Dimir Informant is a common 1/4 Human Rogue for 2U. When this creature enters the battlefield you surveil for two. This card fills the shoes of previous cards like Omenspeaker. Like Omenspeaker, Dimir Informant’s best feature will be the ability to help you find land when you need it and get rid of lands from the top of your deck when you don’t. It’s not great that Dimir Informant arrives on turn three instead of turn two. There are hands you could keep with two lands and an Omenspeaker that you might have to mulligan with two lands and Dimir Informant. Still, I think this will be a cheap defensive card that helps your deck every time you play it.

White Cards

Inspiring Unicorn is an uncommon 2/2 Unicorn for 2WW. When this creature attacks it gives all creatures you control (including this one) +1/+1 until end of turn. This is a 2/2 for four mana that battles like a 3/3. This card is only good when you’re attacking, so he needs a fairly aggressive deck to be valuable. Very good.

Intrusive Packbeast is a common 3/3 Beast for 4W with vigilance. When this creature enters the battlefield you tap up to two target creatures that your opponent controls. This is a five-drop that actually helps aggressive decks.

Parhelion Patrol is a common 2/3 Human Knight with flying and vigilance for 3W. This creature has mentor. Mentor is really just an interesting extra for this creature, what you’re really paying for is a 2/3 flyer that doesn’t tap to attack. This is a solid play on turn four. If you want Parhelion Patrol’s mentor ability to really pay off, you’ll want to power up the Patrol in some way. This creature takes a leadership role among your army and because it’s a common, you are likely to have more than one of them. When you have two in play, you could buff one of them with some spell or ability in order to have its mentor ability put a +1/+1 counter on your other Patrol. Next turn, your permanently enhanced Patrol can help put a counter on your other Patrol. Mentor is a very nice ability for Boros players, and non-Boros white players will enjoy the benefits as well with Parhelion Patrol.

Gird for Battle is an uncommon sorcery for one white mana that puts a +1/+1 counter on each of up to two target creatures. If you’re on Team Boros (red/white) you’re going to love an aggressive permanent power up like Gird for Battle. No, you can’t but both counters on one creature. That’s okay, you’re adding two +1/+1 counters to your team for just one white mana. Sure, we all wish it could be an instant, but I think this card gives you a lot of value in an aggressive deck for just one mana.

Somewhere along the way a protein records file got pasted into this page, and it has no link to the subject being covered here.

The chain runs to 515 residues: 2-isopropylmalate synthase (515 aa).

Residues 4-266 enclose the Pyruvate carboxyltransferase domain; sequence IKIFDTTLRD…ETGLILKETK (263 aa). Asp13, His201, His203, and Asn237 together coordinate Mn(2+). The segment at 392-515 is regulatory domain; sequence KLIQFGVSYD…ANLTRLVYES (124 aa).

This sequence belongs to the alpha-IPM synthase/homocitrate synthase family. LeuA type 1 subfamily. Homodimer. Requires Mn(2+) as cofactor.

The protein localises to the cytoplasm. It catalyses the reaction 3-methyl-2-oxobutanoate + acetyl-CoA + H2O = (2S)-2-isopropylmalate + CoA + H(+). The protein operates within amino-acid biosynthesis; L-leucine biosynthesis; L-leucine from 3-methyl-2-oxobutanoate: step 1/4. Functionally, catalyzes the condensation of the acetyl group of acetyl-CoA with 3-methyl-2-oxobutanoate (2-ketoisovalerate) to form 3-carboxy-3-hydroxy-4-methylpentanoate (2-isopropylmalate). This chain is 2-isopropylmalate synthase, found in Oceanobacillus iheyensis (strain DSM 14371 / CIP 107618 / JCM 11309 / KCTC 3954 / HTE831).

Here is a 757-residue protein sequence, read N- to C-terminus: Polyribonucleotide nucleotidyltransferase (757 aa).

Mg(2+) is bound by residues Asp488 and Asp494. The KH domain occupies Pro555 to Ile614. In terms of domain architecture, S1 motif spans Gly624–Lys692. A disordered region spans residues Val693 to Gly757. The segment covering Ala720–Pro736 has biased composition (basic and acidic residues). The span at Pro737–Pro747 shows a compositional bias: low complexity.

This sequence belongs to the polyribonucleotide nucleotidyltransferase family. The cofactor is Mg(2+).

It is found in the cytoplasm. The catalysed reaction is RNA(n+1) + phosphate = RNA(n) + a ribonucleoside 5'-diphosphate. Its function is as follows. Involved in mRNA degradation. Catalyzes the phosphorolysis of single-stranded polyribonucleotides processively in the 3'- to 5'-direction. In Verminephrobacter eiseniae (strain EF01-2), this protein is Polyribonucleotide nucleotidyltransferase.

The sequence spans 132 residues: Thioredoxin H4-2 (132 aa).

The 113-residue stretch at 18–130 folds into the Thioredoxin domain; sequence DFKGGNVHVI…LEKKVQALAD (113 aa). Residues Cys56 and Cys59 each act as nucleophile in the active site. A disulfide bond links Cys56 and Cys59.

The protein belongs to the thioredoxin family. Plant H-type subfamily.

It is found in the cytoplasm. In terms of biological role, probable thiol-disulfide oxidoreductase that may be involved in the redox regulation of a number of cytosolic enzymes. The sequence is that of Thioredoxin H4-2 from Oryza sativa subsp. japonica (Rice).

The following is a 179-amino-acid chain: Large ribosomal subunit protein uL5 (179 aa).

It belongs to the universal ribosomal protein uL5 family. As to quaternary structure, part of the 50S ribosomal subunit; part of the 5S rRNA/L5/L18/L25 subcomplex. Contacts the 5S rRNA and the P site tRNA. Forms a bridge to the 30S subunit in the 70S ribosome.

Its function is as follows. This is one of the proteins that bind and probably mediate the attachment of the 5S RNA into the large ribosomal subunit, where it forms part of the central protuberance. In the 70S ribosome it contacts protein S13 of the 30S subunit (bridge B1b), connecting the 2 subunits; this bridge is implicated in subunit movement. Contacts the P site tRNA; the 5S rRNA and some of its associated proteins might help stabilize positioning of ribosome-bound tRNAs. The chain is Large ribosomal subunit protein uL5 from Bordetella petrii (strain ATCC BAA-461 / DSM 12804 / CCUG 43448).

Flight of Equenauts is an uncommon 4/5 Human Knight with flying for 7W. This card has convoke so that you can tap creatures you control to reduce the cost of the spell. If your deck has a lot of fairly cheap creatures in it, you could possibly dominate the skies with this big 4/5 flyer as early as turn five. Turn five is when you might expect to play a flying creature this large in white, but usually only a rare. If your curve is good enough, Flight of Equenauts could be an important win condition for your deck. Tapping your creatures the turn you play this card costs you the opportunity to attack with them but your new 4/5 flyer makes a pretty good blocker. It could be a blowout in your opponent’s favor if you tap your team to play this creature and your opponent eliminates it before your next turn. This card can be good but is risky. It’s good news that the casting cost only has one white mana in it.

Skyline Scout is a common 2/1 Human Scout for 1W. When this creature attacks you may pay 1W to give it flying until end of turn. Make no mistake, this dude will be land-bound for most of his existence. When you play the Scout on turn two your plan is not to waste mana to give him flying on turn three. But there will be times late in games when this card is simply a two-powered flyer for just two mana. This is a two-drop that will always make the cut, even when other small creatures get squeezed out of your sealed deck.

Black Cards

Plaguecrafter is an uncommon 3/2 Human Shaman for 2B. When this creature enters the battlefield each player sacrifices a creature or planeswalker. Each player who cannot sacrifice a creature discards a card instead. You can’t choose to discard instead of sacrificing a creature if you have one. This card is never any worse than a trade of Plaguecrafter and your opponent’s worse creature. On turn three it’s probably a trade of Plaguecrafter and your opponent’s only creature. I like the options this card gives you, and the fact that it costs your opponent something even if you play Plaguecrafter when they don’t have a creature in play.